“To the people who are crying about how could this happen. I tell you, that it happened every time you unfriended somebody just because they disagreed with you. It happened every time you shamed someone for feeling differently about something than you. It happened every time you mocked, minimized, and devalued other voters instead of engaging with them constructively. It happened because of your imperious righteousness. Because of arrogance. Winning strategy, assholes.”
-random guy on the internet
Well lets give credit where it’s due: mistrust and fear were the clear winners of the 2016 election this year.
In an effort to make sense of this year’s election results, I’ve seen quite a bit of finger pointing to try and justify why Americans turned out to elect Donald Trump as its next president.
“We have to allow ourselves to be loved by the people who really love us, the people who really matter. Too much of the time, we are blinded by our own pursuits of people to love us, people that don’t even matter, while all that time we waste and the people who do love us have to stand on the sidewalk and watch us beg in the streets! It’s time to put an end to this. It’s time for us to let ourselves be loved.”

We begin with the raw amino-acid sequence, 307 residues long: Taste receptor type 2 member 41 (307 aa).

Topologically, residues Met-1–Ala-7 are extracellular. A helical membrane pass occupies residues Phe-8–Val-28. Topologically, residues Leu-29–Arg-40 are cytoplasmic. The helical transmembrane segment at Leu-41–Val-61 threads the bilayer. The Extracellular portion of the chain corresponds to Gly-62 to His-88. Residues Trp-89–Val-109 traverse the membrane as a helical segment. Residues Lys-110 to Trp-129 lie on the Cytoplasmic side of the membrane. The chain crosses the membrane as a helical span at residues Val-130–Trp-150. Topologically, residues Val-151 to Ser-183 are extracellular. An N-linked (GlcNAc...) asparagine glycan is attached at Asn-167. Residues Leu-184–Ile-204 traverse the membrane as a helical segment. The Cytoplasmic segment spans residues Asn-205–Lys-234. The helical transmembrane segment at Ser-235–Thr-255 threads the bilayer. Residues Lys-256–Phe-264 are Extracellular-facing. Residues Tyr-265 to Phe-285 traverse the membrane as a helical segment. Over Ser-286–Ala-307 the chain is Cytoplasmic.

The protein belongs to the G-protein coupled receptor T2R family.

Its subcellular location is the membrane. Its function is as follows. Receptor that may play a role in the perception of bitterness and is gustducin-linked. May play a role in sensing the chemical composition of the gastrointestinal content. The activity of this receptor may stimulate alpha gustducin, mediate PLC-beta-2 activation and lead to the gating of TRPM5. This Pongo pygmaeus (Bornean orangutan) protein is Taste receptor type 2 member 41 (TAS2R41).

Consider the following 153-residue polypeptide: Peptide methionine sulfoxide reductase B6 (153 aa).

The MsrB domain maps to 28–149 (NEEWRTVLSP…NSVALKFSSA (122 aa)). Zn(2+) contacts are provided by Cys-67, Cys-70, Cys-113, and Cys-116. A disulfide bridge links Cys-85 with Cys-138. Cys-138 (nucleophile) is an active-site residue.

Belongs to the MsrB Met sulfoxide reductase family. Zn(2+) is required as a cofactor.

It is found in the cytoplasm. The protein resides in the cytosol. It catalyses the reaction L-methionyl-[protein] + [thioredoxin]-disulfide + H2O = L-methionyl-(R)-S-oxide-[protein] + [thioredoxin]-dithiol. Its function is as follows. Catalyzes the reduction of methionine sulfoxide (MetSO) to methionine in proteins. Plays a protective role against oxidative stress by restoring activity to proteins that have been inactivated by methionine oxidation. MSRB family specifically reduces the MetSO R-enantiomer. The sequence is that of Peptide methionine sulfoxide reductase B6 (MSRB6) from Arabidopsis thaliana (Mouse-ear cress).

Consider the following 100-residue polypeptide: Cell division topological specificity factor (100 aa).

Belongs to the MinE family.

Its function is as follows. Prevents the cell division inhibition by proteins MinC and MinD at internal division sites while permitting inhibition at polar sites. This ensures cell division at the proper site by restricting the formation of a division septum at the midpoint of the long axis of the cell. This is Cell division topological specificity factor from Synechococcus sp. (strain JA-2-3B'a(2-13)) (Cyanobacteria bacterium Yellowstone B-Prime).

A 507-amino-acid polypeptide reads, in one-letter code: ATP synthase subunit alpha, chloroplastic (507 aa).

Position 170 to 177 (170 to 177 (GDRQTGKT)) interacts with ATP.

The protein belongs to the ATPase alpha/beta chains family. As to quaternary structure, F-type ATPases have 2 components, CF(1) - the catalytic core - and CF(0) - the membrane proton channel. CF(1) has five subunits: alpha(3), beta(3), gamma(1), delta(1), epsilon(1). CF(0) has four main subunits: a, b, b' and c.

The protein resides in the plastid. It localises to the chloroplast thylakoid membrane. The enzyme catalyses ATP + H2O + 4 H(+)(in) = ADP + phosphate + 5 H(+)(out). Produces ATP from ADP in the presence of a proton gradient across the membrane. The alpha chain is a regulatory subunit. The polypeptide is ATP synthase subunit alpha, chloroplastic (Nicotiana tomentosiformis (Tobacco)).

Knock some of the cob webs off your old, preconceived notions of the ‘interwebs’
In her interview with Krista Tippet on the podcast ‘On Being,’
MARIA POPOVA —
Cartographer of Meaning in a Digital Age
discusses the role of information we collect on the internet, and the ways we can use the data we collect to solve meaningful problems rather than use them just for advertisements.
She explains in this podcast about how the internet is still in its infancy stage. But that mindful approaches toward the way we use the web to curate content, can be used uplift others in ways that create meaning, steer us toward maturity, and perfect the human spirit.
We’re happy to see positive psyche begin to gain some traction in the field of entrepreneurship.